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The home buyer tax credit is a chance to financially augment retirement living with a new home and lower taxes. The first and most clear way to benefit from the new home buyer tax credit is the $6,500.00 check that could be paid to home buyers by the Department of the Treasury if the property is indentured by April 30, 2010.

In the case of first time home buyers the tax credit is even higher at  $8,000.00.  Each qualifying home is subject to one tax credit regardless of the number of buyers, however the buyers can agree upon the distribution of the credit. Home buyers may also be able to use the tax credit for government mortgage program expenses such as Federal Housing Administration (FHA) Loans.

According to the U.S. Department of Housing and Urban Development, the tax credit eligibility can be ‘monetized’ for use as certain home buying expenses and down payment amounts above 3.5% of property value  For working retirees, the home buyer credit can be cited as valid reason to adjust employer retention of income, and the credit can be used in 2010 even if the property is bought in 2009 and vice versa.

Home purchases that include pass through business expenses for S-Corporations, Partnerships or Sole Proprietorships may account for lower taxable income thereby multiplying the benefit of the home purchase. 

For example, a proportional cost of moving, loan interest, depreciation and repairing a new primary residence in which a small business operates may be able to pass through these expenses for a potentially lower taxable income. Some states have home buyer tax credits of their own, however in cases such as California, the tax credit was suspended at the end of August 2009 due to budgeting constraints. House flippers should be aware the credit can be recaptured if the property is sold within 36 months of purchase.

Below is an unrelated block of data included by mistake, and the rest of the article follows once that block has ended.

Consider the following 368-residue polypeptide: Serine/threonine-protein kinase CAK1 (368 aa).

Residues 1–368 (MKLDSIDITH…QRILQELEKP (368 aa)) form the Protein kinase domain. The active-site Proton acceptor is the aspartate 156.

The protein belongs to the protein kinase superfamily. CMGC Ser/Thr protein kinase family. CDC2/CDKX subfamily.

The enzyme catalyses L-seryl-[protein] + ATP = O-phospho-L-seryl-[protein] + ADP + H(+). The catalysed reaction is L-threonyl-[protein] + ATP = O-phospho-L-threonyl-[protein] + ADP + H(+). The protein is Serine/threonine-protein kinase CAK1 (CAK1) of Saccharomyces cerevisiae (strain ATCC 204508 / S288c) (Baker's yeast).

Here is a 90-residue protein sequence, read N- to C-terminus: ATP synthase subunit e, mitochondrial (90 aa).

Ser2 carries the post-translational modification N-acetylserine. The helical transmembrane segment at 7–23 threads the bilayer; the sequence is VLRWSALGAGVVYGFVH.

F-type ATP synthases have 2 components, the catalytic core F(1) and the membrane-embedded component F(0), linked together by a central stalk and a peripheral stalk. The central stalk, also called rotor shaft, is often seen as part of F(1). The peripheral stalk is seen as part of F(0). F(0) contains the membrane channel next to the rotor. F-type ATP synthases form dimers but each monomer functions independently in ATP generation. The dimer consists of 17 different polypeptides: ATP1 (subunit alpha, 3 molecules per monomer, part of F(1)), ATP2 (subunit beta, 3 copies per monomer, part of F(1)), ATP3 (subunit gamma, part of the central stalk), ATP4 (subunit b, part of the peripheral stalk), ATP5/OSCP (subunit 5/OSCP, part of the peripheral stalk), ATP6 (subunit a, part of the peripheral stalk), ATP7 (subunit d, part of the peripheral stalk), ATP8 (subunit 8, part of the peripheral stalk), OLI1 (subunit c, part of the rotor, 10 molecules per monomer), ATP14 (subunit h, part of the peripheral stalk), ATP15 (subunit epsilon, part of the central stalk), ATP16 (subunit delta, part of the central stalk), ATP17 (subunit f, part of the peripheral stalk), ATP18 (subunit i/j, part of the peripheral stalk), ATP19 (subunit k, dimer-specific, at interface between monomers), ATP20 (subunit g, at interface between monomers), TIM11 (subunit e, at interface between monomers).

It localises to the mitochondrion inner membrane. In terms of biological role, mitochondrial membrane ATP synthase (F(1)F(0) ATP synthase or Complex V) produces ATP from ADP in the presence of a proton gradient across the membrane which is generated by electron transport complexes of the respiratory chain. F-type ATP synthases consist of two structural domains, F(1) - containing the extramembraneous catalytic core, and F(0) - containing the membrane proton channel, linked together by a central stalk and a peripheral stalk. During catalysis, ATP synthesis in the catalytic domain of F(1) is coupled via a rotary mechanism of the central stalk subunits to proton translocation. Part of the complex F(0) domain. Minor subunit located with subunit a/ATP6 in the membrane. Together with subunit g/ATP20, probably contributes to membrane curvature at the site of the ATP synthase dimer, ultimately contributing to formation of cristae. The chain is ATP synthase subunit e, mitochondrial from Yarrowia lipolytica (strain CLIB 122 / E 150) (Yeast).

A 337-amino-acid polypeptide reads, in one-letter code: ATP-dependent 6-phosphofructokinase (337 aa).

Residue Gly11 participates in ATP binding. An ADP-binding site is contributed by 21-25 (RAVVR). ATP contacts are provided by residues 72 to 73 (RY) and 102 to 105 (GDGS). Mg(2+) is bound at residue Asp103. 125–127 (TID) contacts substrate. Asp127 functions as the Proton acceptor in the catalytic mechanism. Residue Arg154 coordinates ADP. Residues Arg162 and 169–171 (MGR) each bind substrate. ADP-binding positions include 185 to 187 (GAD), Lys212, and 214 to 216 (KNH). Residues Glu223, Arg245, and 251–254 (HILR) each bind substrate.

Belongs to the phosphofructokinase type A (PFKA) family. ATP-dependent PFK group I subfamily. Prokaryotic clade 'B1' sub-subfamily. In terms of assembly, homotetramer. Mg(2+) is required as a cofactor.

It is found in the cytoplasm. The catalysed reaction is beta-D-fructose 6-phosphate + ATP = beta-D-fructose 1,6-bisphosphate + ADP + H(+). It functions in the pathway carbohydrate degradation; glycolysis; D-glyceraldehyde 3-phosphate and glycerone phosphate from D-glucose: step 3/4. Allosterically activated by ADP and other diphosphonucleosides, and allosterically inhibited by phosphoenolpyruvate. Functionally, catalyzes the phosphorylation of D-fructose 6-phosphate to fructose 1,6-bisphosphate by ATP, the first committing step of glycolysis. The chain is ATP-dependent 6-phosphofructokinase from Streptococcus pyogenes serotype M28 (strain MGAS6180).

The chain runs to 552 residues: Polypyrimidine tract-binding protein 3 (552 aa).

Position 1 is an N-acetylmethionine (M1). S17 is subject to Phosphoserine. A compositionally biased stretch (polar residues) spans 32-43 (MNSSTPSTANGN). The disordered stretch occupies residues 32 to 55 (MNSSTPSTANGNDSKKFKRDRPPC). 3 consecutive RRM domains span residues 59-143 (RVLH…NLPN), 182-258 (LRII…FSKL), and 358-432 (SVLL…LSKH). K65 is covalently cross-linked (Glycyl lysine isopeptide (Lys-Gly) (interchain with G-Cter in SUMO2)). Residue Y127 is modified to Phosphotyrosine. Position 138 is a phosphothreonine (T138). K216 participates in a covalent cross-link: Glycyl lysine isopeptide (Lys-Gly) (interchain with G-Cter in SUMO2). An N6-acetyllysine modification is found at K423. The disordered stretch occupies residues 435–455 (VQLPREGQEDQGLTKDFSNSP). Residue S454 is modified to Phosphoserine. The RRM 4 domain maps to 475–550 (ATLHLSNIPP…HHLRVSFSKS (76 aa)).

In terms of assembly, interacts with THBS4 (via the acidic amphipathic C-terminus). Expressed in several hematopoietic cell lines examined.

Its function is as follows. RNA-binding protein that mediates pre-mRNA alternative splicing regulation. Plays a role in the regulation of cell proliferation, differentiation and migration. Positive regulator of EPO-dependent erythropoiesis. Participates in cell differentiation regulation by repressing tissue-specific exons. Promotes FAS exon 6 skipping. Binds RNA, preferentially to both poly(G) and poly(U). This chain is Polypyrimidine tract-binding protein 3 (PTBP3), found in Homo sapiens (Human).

Homes acquired via 1031 exchanges may postpone capital gains taxes while still receiving the tax credit, however this is subject to both 1031 exchange and tax credit regulations. For home buyers going into bankruptcy the real estate purchase may protect assets during bankruptcy and still qualify for tax credit thereafter.

Qualifying for the federal home buyer tax credit is based on income, purchase price percentage, property usage, residential history criteria and contractual deadline. These criteria are determined by the U.S. Internal Revenue Service on an individual  tax filing basis, and in accordance with regulatory legislation.

The home buyer tax credit can be claimed using an IRS Form 5405, and primary residences valued in excess of $800K do not qualify for new or repeat home buyer’s tax credit. Home buyers who have recently owned a home for 5 years or longer can qualify for the repeat home buyer credit, and new buyers who have not owned a home for 3 years may qualify for the first time buyer tax credit.

The income limitations establishing full eligibility for both the first-time and repeat home buyer credit requires a Modified Adjusted Gross Income of no more than $125,000 for single tax filers and $225,000 for married couples filing jointly. 

The Modified Adjusted Gross Income or MAGI can be higher than Adjusted Gross Income in some instances where specific loan interest and income deductions are considered as though non-deductible. In any case, the IRS or a qualified tax accountant can provide additional details and answers regarding the tax credit. The IRS phases out the tax credit for incomes higher than the aforementioned with a total disqualification at $145K and $245K.